I'm just a fat gal with a blog and an opinion. Well, lots of opinions.

Having the Fat Conversation


We all have someone in our lives that maybe we’ve never mentioned fat liberation/acceptance to or perhaps they didn’t quite understand what that is or didn’t take it any case, there may come a time when the Fat Conversation must take place. Or maybe it comes from out of the blue, the unbearable urge to have it! Yeah, that’s where I’m at. Here I am, big ole fat activist and all, when suddenly my mother in law (MIL) flies into town all of a sudden (had 5 days notice?!) and right off the bat is some negative and weighty comment (no pun intended) about fat. *HeadDesk*

That happened last  night and I think I was somehow awestruck. I didn’t have a single word to say; it wasn’t directed at me anyway. And I let it sort of hang in the air awhile before even truly pondering it. And now we’ve hung out the entire day together and all I’ve managed to say after many body disparagement from her (about herself, her son, her daughter-in-law and her granddaughter…hmm, somehow no comment about moi?) was one line, “You know it’s Be Body Positive Day?” *NervousLaugh*

Mega-fail! What is wrong with me? Why didn’t/couldn’t I say anything? I get along with my MIL perfectly, like good friends. I’ve already have plenty of alone time to get this out of the way, so to speak, yet somehow I just don’t know how to start the, “you know fat isn’t bad or unhealthy” convo. How DO you start that conversation? She’s been inundated (and thoroughly invested) in the “science” and “wisdom” and all the diet industry has had to offer (or force feed) her entire life! How do you even begin to broach that topic? She knows how bad aspartame is (my husband is near religious on it’s evils and has explain them to her), but she still drinks the shit and says, “I know, I know!”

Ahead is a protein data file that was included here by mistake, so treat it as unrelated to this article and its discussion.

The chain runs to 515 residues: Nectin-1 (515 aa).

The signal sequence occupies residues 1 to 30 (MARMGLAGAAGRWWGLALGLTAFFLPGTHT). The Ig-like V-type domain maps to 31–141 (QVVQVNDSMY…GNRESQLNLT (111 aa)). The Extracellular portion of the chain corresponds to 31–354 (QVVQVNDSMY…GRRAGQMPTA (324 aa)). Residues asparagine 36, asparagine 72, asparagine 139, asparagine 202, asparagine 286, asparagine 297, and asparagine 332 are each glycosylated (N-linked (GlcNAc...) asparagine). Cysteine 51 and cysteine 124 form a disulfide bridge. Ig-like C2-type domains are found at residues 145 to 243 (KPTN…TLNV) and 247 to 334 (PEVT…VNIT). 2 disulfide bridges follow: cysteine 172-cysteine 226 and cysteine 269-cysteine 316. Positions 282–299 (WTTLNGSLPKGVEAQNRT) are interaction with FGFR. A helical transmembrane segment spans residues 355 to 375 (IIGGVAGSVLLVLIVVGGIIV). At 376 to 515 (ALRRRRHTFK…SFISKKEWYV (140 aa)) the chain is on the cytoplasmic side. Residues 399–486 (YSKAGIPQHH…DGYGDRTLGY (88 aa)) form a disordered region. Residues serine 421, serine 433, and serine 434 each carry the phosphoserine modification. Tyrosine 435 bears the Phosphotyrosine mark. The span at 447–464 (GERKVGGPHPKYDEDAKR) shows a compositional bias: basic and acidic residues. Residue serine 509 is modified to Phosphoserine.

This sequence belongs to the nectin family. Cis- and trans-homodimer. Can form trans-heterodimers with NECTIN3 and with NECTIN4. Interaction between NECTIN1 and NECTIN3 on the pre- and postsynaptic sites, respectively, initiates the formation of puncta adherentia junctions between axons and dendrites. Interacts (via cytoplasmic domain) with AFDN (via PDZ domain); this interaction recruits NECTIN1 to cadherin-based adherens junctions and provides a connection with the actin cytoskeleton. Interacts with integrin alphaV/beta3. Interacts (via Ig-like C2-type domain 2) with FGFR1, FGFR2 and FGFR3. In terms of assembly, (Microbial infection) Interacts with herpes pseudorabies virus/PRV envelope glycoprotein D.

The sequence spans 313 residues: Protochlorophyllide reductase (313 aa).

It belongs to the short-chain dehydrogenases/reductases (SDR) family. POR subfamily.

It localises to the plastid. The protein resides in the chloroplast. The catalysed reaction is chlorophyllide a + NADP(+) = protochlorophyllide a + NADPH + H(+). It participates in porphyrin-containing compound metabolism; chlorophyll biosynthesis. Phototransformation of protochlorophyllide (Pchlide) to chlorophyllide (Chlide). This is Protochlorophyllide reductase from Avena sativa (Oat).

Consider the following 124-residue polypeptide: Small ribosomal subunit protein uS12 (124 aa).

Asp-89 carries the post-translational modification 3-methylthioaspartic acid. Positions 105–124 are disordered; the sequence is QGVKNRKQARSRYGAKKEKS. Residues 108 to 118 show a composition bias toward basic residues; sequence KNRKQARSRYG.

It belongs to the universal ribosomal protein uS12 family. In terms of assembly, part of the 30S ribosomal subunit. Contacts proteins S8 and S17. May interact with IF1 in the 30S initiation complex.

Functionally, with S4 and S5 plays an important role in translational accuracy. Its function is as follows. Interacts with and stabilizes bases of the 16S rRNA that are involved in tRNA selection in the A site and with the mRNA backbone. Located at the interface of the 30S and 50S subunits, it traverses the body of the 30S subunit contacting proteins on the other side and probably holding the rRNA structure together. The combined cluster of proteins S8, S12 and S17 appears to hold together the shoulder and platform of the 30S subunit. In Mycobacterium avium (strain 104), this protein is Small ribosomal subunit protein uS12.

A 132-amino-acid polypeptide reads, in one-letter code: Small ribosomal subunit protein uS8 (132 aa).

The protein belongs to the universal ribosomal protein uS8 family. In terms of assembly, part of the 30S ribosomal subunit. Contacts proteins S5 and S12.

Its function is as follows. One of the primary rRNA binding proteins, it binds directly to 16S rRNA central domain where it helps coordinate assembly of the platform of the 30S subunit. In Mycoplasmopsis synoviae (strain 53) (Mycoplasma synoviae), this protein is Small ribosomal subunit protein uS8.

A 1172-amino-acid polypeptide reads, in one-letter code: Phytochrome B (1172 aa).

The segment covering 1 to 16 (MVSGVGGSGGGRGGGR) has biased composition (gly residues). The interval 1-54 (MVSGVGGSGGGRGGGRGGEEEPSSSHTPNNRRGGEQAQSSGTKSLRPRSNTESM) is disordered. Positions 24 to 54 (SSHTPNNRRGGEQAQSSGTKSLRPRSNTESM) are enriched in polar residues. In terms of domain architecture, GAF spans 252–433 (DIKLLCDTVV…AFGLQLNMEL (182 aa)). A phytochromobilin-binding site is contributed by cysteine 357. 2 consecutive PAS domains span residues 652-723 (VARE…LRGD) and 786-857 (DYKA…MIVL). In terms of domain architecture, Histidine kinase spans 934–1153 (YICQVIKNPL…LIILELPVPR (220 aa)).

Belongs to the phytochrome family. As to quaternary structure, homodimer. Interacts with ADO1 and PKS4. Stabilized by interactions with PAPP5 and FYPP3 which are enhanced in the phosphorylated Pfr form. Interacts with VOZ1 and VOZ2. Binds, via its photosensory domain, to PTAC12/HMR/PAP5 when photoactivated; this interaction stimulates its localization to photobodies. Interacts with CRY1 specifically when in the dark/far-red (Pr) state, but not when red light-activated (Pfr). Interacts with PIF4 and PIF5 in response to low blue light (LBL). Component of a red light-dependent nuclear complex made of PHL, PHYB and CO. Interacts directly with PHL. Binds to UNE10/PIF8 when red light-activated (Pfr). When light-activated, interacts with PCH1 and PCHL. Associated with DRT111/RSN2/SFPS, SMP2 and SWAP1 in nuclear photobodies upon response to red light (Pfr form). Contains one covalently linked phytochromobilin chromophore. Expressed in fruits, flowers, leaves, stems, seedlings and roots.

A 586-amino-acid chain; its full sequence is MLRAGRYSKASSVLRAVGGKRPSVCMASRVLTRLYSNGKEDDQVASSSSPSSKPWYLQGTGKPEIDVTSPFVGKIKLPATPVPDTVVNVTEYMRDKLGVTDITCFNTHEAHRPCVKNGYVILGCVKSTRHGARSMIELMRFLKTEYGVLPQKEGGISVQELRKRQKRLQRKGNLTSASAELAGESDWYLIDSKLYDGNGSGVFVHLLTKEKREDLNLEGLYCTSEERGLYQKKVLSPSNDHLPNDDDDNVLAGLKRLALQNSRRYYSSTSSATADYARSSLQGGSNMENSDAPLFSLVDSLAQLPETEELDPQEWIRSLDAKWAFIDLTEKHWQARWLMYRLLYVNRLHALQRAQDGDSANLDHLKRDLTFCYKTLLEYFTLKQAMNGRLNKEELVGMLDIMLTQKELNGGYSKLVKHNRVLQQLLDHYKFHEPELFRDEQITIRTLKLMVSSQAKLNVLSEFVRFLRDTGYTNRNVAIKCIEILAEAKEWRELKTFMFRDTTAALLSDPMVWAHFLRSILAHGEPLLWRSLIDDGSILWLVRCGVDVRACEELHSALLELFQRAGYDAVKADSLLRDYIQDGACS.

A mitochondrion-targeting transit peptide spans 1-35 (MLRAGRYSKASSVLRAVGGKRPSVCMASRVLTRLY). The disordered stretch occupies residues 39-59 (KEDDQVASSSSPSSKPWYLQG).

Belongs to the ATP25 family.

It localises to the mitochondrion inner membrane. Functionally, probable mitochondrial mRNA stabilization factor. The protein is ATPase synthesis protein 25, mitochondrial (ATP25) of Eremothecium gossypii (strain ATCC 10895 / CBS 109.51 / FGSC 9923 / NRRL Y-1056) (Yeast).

It kills me most when she says these things about her granddaughter/my neice. Even buying her a beverage and then going on and on about it’s 34 grams of sugar! The horror!!! Yet she has zero problem ordering her white bread and other such “bad” foods. I just don’t get it. But of course, I took the red pill…didn’t I?!

It is so hard. It’s like speaking another language. It’s like having this secret (secret of awesomeness!) that may make you feel like this other person will think you’re a freak for sharing. But shit, man, I don’t wanna keep this goodness to myself, I do want everyone to know about it. I have rarely ever had a difficult time talking about fat, so why is it so hard now?

I think part of the trouble for me is that she will be here for the next two weeks, all day everday. If something goes awry, we’re all kind of stuck together, right?! I don’t wanna offend or cause any trouble/drama, BUT!~!!!

I would love your advice/suggestions. How do I begin the conversation? What can I say to make it simple to understand? I want to share positive body messages with my niece, too. But when MIL remarked that her Wii character had a “big butt!!!” and niece responded, “WHAT?!” in shock and disgust? I feel like a damned alien in my own home! I love her dearly. She is a very good/kind person, would give you the shirt off her back in a blizzard, BUT?!~?!!

Thank you all in advance for your input on this. I cannot tell you how you’ve all impacted me in so many positive ways! If you read and/or comment on this blog, you are amazing and fabulous!!! <3

17 Comments to

“Having the Fat Conversation”

  1. On August 8th, 2011 at 8:03 am DivaJean Says:

    I start the discussion with a loved one along the lines of “I’d rather you not badmouth someone I care about- even if it’s you yourself badmouthing aspects of yourself.” Then I start the discussion into what were programmed to hate about our bodies, etc and how difficult it is to turn that around.